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    Re: Still on LOP's
    From: Brian Whatcott
    Date: 2002 Apr 23, 06:44 -0500

    At 01:06 PM 4/22/02, Geoffrey Kolbe wrote:
    >If you now fire three or four more shots, you will have a distribution of
    >holes in the target - what we call a group. You can now crank the
    >statistical handle to find where the centre of the group is. The more shots
    >you fire, the greater the level of certainty of your calculated centre of
    >group. This level of certainly will increase (and your confidence circles
    >decrease) as the square root of the number of shots in the group.
    >Similarly, if you only have one 'hat, then placing the MPP in the centre of
    >it is the best you can do. But if you perform multiple observations
    >resulting in a number of 'hats, then the MPP can be placed at the centre of
    >the distribution of 'hats. You can now also start doing statistics on the
    >distance of the 'hats from the MPP and so establish circles (or ellipses)
    >When thinking of MPP's and circles of confidence, I think the trick is to
    >consider the centre of the 'hat as one datum point sitting somewhere on a
    >probability distribution around the MPP. Until you do some more
    >observations and establish some more 'hats, you will not know where the
    >centre of that first 'hat is on the probability distribution of 'hats. When
    >thinking of the relationship of 'hats to MPP's in this way, you can see
    >that the actual size of the 'hat does not matter, only the position of its
    >However, if you do perform multiple observations on each of the three
    >landmarks, then producing a distribution of 'hats is not an efficient use
    >of the data when determining the levels of confidence of your MPP. It is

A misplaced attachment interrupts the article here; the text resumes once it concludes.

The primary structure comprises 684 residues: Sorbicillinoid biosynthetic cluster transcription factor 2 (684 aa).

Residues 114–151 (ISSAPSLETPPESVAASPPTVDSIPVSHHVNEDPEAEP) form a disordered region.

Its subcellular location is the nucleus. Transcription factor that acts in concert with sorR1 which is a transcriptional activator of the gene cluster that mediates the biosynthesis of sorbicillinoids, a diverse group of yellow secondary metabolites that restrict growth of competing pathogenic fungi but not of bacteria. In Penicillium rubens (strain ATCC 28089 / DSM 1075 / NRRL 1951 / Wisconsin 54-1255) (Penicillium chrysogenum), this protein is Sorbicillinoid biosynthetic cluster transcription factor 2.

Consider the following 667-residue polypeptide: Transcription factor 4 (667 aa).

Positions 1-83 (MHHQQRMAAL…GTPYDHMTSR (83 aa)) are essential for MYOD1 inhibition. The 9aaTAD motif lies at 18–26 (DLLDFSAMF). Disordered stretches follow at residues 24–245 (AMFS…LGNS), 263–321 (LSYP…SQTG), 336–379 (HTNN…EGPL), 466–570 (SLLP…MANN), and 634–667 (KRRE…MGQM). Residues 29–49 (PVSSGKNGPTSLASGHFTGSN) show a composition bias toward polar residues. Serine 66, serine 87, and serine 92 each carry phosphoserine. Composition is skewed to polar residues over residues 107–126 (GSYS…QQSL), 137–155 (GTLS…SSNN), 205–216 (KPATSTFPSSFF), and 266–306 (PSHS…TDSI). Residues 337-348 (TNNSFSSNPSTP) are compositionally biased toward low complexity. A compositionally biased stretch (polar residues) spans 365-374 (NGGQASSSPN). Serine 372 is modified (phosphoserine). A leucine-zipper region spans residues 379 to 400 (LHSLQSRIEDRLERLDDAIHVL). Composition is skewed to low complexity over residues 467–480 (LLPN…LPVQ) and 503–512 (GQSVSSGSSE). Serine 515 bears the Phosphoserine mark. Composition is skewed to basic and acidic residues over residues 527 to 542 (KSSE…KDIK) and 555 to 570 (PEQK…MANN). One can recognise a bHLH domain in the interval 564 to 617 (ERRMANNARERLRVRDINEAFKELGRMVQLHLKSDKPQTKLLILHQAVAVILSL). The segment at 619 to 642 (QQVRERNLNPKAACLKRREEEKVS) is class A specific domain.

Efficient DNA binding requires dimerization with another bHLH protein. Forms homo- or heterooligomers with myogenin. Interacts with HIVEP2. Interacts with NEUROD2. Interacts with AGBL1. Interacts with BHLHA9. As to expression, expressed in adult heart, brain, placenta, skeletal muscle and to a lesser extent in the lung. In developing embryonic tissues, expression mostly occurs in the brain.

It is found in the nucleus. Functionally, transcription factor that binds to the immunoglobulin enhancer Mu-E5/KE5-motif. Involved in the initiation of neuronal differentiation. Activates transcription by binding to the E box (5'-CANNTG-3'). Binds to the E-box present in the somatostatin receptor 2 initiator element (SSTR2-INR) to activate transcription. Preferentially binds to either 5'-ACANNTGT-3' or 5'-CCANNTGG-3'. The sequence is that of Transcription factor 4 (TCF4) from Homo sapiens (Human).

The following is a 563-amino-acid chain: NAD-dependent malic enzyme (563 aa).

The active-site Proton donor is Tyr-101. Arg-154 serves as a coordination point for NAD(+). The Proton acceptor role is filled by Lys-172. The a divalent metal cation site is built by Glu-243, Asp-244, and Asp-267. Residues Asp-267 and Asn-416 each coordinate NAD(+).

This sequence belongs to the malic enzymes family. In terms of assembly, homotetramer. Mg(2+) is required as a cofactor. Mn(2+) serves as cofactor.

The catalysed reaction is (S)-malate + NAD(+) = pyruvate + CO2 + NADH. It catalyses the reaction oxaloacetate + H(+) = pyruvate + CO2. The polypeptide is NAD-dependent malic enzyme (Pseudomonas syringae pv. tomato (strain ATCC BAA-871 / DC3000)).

>much more efficient to find the mean bearing and standard deviation from
    >the mean for the measurements on each landmark. Plot the mean bearings and
    >there will be a 'hat at the intersection. The centre of _this_ 'hat should
    >now be a good MPP and from the standard deviations around your three mean
    >bearings, you can establish ellipses of confidence.
    >Once again though, this 'hat formed from the mean of multiple observations
    >on each of three landmarks only has once chance in four of enclosing the
    >actual position...!
    >You will see why when you also plot bearings one standard deviation away
    >from the mean bearing for each landmark. This will enable you to draw an
    >ellipse which is in effect a 50% confidence ellipse The actual position has
    >a 50% chance of being inside this ellipse Your 'hat should lay comfortably
    >inside this ellipse with perhaps just the vertices outside it. If it
    >evidently bigger than half the 50% confidence ellipse then there is some
    >systematic error which is opening up your 'hat. Your compass needs
    >calibrating or, when considering LOP's, you have an index error on your
    >Geoffrey Kolbe.
    Nice post. I would have welcomed a nod towards the Central Tendency of any
    Brian Whatcott
       Altus OK                      Eureka!

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